The end result is a real-time system that scales elastically to service millions of auction events and provide live, marketplace analytics. The audience will learn how to compose large scale applications using all of the Apache Kafka stack as well as how we view “turning the database inside out” when used in conjunction with serverless architectures.
One of the most powerful capabilities of both KSQL and the Kafka Streams library is that they allow us to easily express multiple “types” of join over continuous streams of data, and then have those joins be executed in distributed fashion by a self-organizing group of machines—but how many of us really understand the intrinsic qualities of a RIGHT OUTER STREAM-STREAM JOIN, SPAN(5 MINUTES, 2 MINUTES)? And what happens when that data can arrive late or out of order? In this talk we will explore the available streaming join options, covering common uses and examples for each, how to decide between them and illustrations of what’s really happening under the covers in the face of real-world data.
In this talk, we are sharing the experience of building Pinterest’s real-time Ads Platform utilizing Kafka Streams. The real-time budgeting system is the most mission-critical component of the Ads Platform as it controls how each ad is delivered to maximize user, advertiser and Pinterest value. The system needs to handle over 50,000 queries per section (QPS) impressions, requires less than five seconds of end-to-end latency and recovers within five minutes during outages. It also needs to be scalable to handle the fast growth of Pinterest’s ads business.
The real-time budgeting system is composed of real-time stream-stream joiner, real-time spend aggregator and a spend predictor. At Pinterest’s scale, we need to overcome quite a few challenges to make each component work. For example, the stream-stream joiner needs to maintain terabyte size state while supporting fast recovery, and the real-time spend aggregator needs to publish to thousands of ads servers while supporting over one million read QPS. We choose Kafka Streams as it provides milliseconds latency guarantee, scalable event-based processing and easy-to-use APIs. In the process of building the system, we performed tons of tuning to RocksDB, Kafka Producer and Consumer, and pushed several open source contributions to Apache Kafka. We are also working on adding a remote checkpoint for Kafka Streams state to reduce the time of code start when adding more machines to the application. We believe that our experience can be beneficial to people who want to build real-time streaming solutions at large scale and deeply understand Kafka Streams.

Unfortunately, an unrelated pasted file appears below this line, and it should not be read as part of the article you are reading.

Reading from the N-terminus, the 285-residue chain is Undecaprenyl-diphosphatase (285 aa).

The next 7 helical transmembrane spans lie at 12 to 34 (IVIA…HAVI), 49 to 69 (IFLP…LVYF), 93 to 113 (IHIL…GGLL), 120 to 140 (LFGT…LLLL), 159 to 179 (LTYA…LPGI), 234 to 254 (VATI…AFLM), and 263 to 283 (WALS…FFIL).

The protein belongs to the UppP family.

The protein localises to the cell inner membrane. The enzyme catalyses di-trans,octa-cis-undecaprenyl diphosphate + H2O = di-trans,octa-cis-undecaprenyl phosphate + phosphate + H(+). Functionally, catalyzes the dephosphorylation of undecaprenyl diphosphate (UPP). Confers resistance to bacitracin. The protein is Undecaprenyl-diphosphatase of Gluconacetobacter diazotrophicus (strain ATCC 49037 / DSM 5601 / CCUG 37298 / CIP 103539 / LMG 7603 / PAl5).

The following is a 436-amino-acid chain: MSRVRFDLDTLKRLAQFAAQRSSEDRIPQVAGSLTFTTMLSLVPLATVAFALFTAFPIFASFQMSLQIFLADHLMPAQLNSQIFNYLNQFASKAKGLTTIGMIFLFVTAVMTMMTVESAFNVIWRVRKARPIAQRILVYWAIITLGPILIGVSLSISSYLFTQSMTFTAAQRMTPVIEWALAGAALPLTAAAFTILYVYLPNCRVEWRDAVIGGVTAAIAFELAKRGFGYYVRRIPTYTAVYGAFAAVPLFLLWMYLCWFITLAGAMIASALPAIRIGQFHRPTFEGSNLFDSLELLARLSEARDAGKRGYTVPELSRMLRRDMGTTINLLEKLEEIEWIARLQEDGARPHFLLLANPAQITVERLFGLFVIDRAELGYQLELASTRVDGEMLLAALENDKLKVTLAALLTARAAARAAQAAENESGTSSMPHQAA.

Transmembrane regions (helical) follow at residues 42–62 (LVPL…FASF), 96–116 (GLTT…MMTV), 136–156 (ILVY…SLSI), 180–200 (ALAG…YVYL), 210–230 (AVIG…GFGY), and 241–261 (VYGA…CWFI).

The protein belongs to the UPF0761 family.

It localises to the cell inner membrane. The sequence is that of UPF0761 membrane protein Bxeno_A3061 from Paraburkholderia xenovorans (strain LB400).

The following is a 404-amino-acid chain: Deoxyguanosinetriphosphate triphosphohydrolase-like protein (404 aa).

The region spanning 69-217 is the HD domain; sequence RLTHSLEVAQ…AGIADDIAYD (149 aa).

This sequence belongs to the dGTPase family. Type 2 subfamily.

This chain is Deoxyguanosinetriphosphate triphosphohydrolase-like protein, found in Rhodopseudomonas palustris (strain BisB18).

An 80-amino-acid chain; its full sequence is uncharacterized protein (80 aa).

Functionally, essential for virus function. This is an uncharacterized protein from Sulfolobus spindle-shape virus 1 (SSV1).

Airports are complex networks consisting of an immense number of systems that are necessary to keep the daily stream of passengers in constant motion. Connecting these systems in order to make the big picture transparent to the people running the show, authorities and last but not least the passengers is no simple endeavor.
In this talk I will describe a fictional airport and its effort to restructure the IT infrastructure around Kafka Streams to serve the real-time data needs of a busy airport. I will start by giving a brief overview of Kafka Streams, KSQL and the opportunities they offer for real-time stream processing. Following that we will explore the the target architecture, which relies heavily on manifested views to serve up-to-date data, while also persisting to a traditional data lake for larger analytics workflows. Additionally we will take a look at the generic data transformation framework that was created to minimize integration effort of the data receiving systems. To illustrate these ideas I will describe some examples of possible integrations: joining flight data with radar and weather data to predict arrival time at the gate down to the second, constantly updated processing data from the luggage conveyor belts as well as results from prediction models for passenger flow, and many more.